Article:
A massive crowd of protesters tried to provide the final push of encouragement as Taiwan teeters on the edge of becoming the first in Asia to legalize same-sex marriage.
Estimated by organizers to number between 200,000 and 250,000 by 4 p.m. on Saturday, gay marriage supporters continued to stream in and gather in front of the presidential palace on Taipei’s Ketagalan Boulevard well into the evening despite a steady drizzle of rain.
Taiwanese President Tsai Ing-wen has shown her support in favor of same-sex marriage. In response to Saturday’s rally, a presidential spokesperson quoted Tsai as saying, “All comrades have the right to marriage,” using the slang term for “homosexuals” that has been appropriated by the gay community from its CCP roots — though the Party is trying to take it back.
This weekend’s rally comes at a time when a bill to legalize same-sex marriage is on the verge of becoming law in Taiwan, requiring the support of just one more legislator to capture a house majority.
The new law would alter Taiwan’s definition of marriage by removing the terms “man” and “woman” and replacing them with “two people.”
The Alliance of Taiwan Religious Groups for the Protection of Family spokesperson David Tseng conceded that Saturday’s protest was large, but pointed out that last week’s protest against legalizing same-sex marriage had drawn an estimated 200,000 participants, as well.
Tseng said that Taiwan should resist following the example set by Western nations like Canada and the US, reasoning that the island has its own identity that is rooted in Confucian values.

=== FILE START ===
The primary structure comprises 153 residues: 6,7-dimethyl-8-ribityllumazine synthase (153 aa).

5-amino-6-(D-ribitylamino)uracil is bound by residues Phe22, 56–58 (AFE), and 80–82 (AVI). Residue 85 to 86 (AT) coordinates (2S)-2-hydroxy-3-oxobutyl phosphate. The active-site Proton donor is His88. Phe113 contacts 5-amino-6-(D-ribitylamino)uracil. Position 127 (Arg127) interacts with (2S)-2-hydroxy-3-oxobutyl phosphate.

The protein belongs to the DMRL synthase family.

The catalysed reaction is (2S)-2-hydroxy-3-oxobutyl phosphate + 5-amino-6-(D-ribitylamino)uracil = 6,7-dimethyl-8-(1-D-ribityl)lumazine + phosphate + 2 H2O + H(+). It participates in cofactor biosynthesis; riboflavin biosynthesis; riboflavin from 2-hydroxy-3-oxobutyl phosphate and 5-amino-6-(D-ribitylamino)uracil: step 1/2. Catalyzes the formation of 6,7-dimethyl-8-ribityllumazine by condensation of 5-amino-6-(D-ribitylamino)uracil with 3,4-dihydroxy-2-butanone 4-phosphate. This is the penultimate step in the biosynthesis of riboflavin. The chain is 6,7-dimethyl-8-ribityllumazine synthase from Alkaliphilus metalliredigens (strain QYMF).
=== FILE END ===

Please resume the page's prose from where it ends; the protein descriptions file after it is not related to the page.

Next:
“They want to amend the law to do away with the ‘father’ and ‘mother’ altogether. But we are different from the West,” said Tseng. “In Eastern culture, we place great importance on filial piety to one’s father and mother. This is a virtue we must keep.”
Pro-family groups have been successful in getting Taiwan’s legislature to agree to hold two public hearings before the bill moved forward, stalling its progress. Still, pro-same-sex marriage groups are hoping to have the new law passed before the end of the current legislative session this month.
The topic of marriage equality was first raised by Taiwan’s executive branch in 2003 but encountered fierce opposition from cabinet members and conservatives from the ruling Kuomintang (KMT) party. A previous attempt to pass a same-sex marriage law in Taiwan failed in 2013. However, in January, the pro-gay rights Democratic Progressive Party won a sweeping victory at the polls, taking over Taiwan’s legislature and presidency.
Tsai Ing-wen has openly voiced her support for gay marriage. During last year’s Pride celebrations, Tsai posted a video to her Facebook page backing marriage equality. All Taiwanese should have “the freedom to love and choose their own happiness,” Tsai’s message read.
By Charles Liu
[Images via Apple Daily / United Daily News]
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